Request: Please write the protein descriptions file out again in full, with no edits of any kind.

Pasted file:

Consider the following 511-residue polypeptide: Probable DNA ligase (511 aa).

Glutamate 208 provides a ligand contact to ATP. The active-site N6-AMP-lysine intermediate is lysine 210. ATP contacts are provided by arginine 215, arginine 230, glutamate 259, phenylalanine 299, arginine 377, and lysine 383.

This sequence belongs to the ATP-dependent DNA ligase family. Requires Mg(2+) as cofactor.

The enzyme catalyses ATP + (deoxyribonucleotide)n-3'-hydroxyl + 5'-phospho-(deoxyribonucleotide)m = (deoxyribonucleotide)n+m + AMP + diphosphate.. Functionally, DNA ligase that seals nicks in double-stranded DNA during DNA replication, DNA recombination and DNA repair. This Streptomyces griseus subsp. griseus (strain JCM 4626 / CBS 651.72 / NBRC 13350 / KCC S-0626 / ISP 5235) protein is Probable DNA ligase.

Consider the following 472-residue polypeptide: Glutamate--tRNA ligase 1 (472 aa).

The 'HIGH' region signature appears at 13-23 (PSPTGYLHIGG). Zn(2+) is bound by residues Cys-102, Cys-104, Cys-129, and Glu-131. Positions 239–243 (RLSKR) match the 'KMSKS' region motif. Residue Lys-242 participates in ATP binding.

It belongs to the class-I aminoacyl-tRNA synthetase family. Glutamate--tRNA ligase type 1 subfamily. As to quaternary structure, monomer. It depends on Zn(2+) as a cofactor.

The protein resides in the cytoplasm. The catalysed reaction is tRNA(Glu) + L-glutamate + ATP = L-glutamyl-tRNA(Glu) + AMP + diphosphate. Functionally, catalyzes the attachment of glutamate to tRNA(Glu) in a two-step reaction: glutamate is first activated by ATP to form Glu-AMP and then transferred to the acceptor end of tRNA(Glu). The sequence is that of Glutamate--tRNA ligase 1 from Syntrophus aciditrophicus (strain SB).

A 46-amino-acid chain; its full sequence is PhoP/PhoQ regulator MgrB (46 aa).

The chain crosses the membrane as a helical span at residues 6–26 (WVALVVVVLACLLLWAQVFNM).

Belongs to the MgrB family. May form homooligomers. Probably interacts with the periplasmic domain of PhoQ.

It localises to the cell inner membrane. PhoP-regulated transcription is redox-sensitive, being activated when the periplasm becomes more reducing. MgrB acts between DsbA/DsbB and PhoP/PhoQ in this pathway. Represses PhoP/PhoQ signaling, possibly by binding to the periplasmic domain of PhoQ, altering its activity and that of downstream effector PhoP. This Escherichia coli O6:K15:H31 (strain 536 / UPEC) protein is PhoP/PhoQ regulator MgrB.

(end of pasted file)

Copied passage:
Consider the following 511-residue polypeptide: Probable DNA ligase (511 aa).

Glutamate 208 provides a ligand contact to ATP. The active-site N6-AMP-lysine intermediate is lysine 210. ATP contacts are provided by arginine 215, arginine 230, glutamate 259, phenylalanine 299, arginine 377, and lysine 383.

This sequence belongs to the ATP-dependent DNA ligase family. Requires Mg(2+) as cofactor.

The enzyme catalyses ATP + (deoxyribonucleotide)n-3'-hydroxyl + 5'-phospho-(deoxyribonucleotide)m = (deoxyribonucleotide)n+m + AMP + diphosphate.. Functionally, DNA ligase that seals nicks in double-stranded DNA during DNA replication, DNA recombination and DNA repair. This Streptomyces griseus subsp. griseus (strain JCM 4626 / CBS 651.72 / NBRC 13350 / KCC S-0626 / ISP 5235) protein is Probable DNA ligase.

Consider the following 472-residue polypeptide: Glutamate--tRNA ligase 1 (472 aa).

The 'HIGH' region signature appears at 13-23 (PSPTGYLHIGG). Zn(2+) is bound by residues Cys-102, Cys-104, Cys-129, and Glu-131. Positions 239–243 (RLSKR) match the 'KMSKS' region motif. Residue Lys-242 participates in ATP binding.

It belongs to the class-I aminoacyl-tRNA synthetase family. Glutamate--tRNA ligase type 1 subfamily. As to quaternary structure, monomer. It depends on Zn(2+) as a cofactor.

The protein resides in the cytoplasm. The catalysed reaction is tRNA(Glu) + L-glutamate + ATP = L-glutamyl-tRNA(Glu) + AMP + diphosphate. Functionally, catalyzes the attachment of glutamate to tRNA(Glu) in a two-step reaction: glutamate is first activated by ATP to form Glu-AMP and then transferred to the acceptor end of tRNA(Glu). The sequence is that of Glutamate--tRNA ligase 1 from Syntrophus aciditrophicus (strain SB).

A 46-amino-acid chain; its full sequence is PhoP/PhoQ regulator MgrB (46 aa).

The chain crosses the membrane as a helical span at residues 6–26 (WVALVVVVLACLLLWAQVFNM).

Belongs to the MgrB family. May form homooligomers. Probably interacts with the periplasmic domain of PhoQ.

It localises to the cell inner membrane. PhoP-regulated transcription is redox-sensitive, being activated when the periplasm becomes more reducing. MgrB acts between DsbA/DsbB and PhoP/PhoQ in this pathway. Represses PhoP/PhoQ signaling, possibly by binding to the periplasmic domain of PhoQ, altering its activity and that of downstream effector PhoP. This Escherichia coli O6:K15:H31 (strain 536 / UPEC) protein is PhoP/PhoQ regulator MgrB.